An excellent time for Directive: Has there ever been a better time to ponder Robert Frost's Directive?
It's generally taken to be one of his last major poems. He started up like this:
Back out of all this now too much for us,For today, we'll focus on that opening line:
Back in a time made simple by the loss
Of detail, burned, dissolved, and broken off
Like graveyard marble sculpture in the weather,
There is a house that is no more a house
Upon a farm that is no more a farm
And in a town that is no more a town.
The road there, if you'll let a guide direct you
Who only has at heart your getting lost,
May seem as if it should have been a quarry—
Great monolithic knees the former town
Long since gave up pretense of keeping covered.
"Back out of all this now too much for us."
After decades of rapidly creeping nonsense, has "all this" finally become "too much for us?"
Are we a culture that is no more a culture? Are we in need of "a guide?"
Has "all this" become "too much?" We ask that question for a reason. We ask because a front-page report in today's New York Times actually starts as shown below, hard-copy headlines included:
GRYNBAUM (7/1/17): The Battle of ‘Morning Joe’: A Presidential FeudTwo "cable news" hosts, a gossip magazine—and the fellow who holds the nuclear codes. In a surreal dispute!
A Spectacle Fit for TV Rages with Talk of Extortion
President Trump remained embroiled in a rumpus with two cable talk-show hosts on Friday, a surreal dispute featuring allegations of extortion, dueling tweets and low-rent insults that has little precedent in recent political history.
With major policy battles over health care and taxation looming, Mr. Trump has devoted several days to squabbling with the stars of MSNBC’s “Morning Joe,” Mika Brzezinski and Joe Scarborough, who on Friday accused the White House of demanding they apologize to the president to keep a gossip magazine from unmasking their romantic relationship.
The spectacle might seem too outlandish even for the pages of a supermarket tabloid were The National Enquirer not the magazine in question.
Last night, that surreal dispute dominated the small-bore world of cable news pseudo-discussion. "Major policy battles" over health care be damned!
We'll only add this: the dumbness of this episode is heightened by the presence of a new form of cultural assessment. As with James B. Comey (Comey the God), so too now with Mika and Joe:
They're judged to be major white-hatted stars because they stand opposed to Donald J. Trump. In effect, they're part of the class now known as NABATs:
Not As Bad As Trump.
Directive is a difficult poem. That said, we woke with that opening line in our heads. Fifty years after the arrival of our radio "shock jocks," we finally have our first "shock president." And let's be truthful:
Though he bumps a fifty-year trend to a new level, that trend predated his behavior. Our mainstream press corps was full of Trumps by the time of the Clinton/Gore years. Trump has simply accelerated a cultural trend which has been underway, largely unnoticed, for decades.
Our crack team of calendrical analysts came to us early this morning with the news that this is the start of a four-day holiday weekend. After carefully checking their work, we have endorsed their claim.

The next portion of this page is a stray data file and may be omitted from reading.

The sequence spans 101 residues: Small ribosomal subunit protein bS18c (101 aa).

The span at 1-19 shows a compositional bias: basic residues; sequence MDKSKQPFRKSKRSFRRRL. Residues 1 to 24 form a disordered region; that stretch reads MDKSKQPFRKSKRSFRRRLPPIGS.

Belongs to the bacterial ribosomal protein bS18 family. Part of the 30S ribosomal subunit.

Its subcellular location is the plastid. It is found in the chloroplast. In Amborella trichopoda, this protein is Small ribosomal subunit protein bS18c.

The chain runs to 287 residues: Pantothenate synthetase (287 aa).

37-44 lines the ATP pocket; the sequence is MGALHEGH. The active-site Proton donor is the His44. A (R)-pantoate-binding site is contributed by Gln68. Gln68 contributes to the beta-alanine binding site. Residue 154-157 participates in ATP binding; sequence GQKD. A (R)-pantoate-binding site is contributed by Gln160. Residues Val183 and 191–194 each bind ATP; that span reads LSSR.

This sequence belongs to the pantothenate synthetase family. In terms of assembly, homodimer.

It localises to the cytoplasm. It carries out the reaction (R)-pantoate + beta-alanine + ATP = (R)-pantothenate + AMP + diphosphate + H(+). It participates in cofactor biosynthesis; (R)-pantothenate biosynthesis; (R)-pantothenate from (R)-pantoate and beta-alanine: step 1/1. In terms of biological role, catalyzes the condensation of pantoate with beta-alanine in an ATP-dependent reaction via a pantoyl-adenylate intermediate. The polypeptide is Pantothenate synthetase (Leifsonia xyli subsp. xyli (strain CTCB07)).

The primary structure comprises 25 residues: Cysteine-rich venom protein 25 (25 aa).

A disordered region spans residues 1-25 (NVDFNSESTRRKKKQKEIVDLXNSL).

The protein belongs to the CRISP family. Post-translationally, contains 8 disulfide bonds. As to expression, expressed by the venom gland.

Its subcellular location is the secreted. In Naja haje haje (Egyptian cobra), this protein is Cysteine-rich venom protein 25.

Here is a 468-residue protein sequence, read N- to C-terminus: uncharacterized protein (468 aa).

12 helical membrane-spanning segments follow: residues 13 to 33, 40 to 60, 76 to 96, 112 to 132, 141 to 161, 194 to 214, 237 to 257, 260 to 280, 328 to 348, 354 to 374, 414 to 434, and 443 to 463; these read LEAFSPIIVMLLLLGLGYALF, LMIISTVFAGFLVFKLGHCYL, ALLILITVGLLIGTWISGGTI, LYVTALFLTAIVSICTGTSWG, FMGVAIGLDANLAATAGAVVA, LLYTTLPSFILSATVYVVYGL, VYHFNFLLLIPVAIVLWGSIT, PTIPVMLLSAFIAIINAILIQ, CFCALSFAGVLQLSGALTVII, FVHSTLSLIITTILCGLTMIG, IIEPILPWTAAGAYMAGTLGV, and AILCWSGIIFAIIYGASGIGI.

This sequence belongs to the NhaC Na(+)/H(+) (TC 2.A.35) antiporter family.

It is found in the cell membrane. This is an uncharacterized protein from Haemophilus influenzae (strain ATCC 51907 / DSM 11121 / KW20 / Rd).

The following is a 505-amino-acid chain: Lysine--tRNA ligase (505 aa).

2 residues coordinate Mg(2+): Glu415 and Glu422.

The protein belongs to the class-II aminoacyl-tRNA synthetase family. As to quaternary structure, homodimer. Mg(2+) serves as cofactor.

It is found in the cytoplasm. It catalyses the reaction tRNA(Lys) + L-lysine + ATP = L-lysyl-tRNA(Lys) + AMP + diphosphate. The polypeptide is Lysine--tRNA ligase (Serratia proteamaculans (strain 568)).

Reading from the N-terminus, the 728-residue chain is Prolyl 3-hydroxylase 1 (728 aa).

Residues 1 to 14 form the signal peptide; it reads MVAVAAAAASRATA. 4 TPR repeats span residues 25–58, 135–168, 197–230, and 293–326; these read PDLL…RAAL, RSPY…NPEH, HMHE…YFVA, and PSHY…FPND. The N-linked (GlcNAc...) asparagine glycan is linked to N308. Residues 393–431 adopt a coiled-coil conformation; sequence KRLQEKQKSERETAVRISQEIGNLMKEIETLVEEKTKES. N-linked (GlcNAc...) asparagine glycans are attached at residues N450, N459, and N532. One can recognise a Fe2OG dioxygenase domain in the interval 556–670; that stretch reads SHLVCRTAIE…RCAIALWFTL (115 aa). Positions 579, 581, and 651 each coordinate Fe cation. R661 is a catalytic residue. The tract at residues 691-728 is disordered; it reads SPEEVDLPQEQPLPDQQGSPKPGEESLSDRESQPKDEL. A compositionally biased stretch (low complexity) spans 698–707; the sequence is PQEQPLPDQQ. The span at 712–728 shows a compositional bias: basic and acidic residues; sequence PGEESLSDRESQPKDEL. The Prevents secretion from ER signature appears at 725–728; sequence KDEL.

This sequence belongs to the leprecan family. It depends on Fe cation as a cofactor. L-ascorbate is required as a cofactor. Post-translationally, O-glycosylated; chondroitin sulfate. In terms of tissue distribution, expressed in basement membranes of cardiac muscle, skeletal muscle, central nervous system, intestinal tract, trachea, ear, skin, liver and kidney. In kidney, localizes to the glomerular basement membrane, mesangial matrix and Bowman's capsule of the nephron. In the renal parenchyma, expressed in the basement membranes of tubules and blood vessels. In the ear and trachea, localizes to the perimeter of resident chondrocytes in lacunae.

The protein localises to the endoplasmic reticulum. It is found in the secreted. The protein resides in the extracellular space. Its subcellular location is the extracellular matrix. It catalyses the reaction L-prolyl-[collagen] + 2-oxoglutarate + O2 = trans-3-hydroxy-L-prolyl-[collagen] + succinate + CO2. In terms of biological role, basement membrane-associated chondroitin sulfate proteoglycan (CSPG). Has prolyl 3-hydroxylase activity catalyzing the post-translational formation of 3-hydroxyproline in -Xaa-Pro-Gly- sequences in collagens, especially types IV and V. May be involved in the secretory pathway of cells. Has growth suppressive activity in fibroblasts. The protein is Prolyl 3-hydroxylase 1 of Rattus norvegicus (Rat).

We still plan to return to this piece at the new Salon, which captures the way our own liberal tribe has added to the decay in question. But this morning, Joe and Mika, and the Enquirer, are hogging page one of the Times.
"Drink and be whole again beyond confusion?" Easier said than done!
Trump before Trump: Below, you see a (very) small sample of Trump before Trump from December 1999.
This particular Trump before Trump was talking about Senate candidate Hillary Clinton with biographer Gail Sheehy. What follows is a tiny sample of his ranting that night and that month:
MATTHEWS (12/6/99): First of all, Hillary Clinton got the message wrong. The American people want to have health care for people who work for a living.According to this particular Trump before Trump, first lady Hillary Clinton wanted to give health care to everyone, whether they were legal or illegal, so they would have to bring flowers to her like she was Evita.
Working families should get a good wage and they should get health care as part of a living income. She said, "I'm going to give you universal coverage. I want to give every man who gets into this country, legally or illegally, free health care, and they're going to have to thank me for it, and bring flowers to me like I'm Evita." That's different than giving people workers' rights, or giving them what they go out and work for a living for, including health care.
She didn't want to sell it as a workers' benefit. She wanted to sell it as socialism, because then she could get credit for it. She and the government, like Eleanor Roosevelt, her hero.
SHEEHY: Well, I don't think she wanted to sell it as socialism...
She wanted to be a socialist, like her hero Eleanor Roosevelt.
This particular Trump before Trump was working for CEO Jack Welch at this time. This is a very tiny sample of his highly disordered behavior during the death-dealing era. For more of his madness, click here.
Candidate Gore? “He doesn’t look like one of us...He doesn’t seem very American, even,” this horrific Trump before Trump once told his shock jock pal, Don Imus. The name-calling, misstatements and craziness went on, unremarked, for years.
Our current president didn't invent the lunatic syndrome in which we're immersed. Through our laziness and our silence, we the ridiculous liberals did, in concert with other groups badly in need of a guide.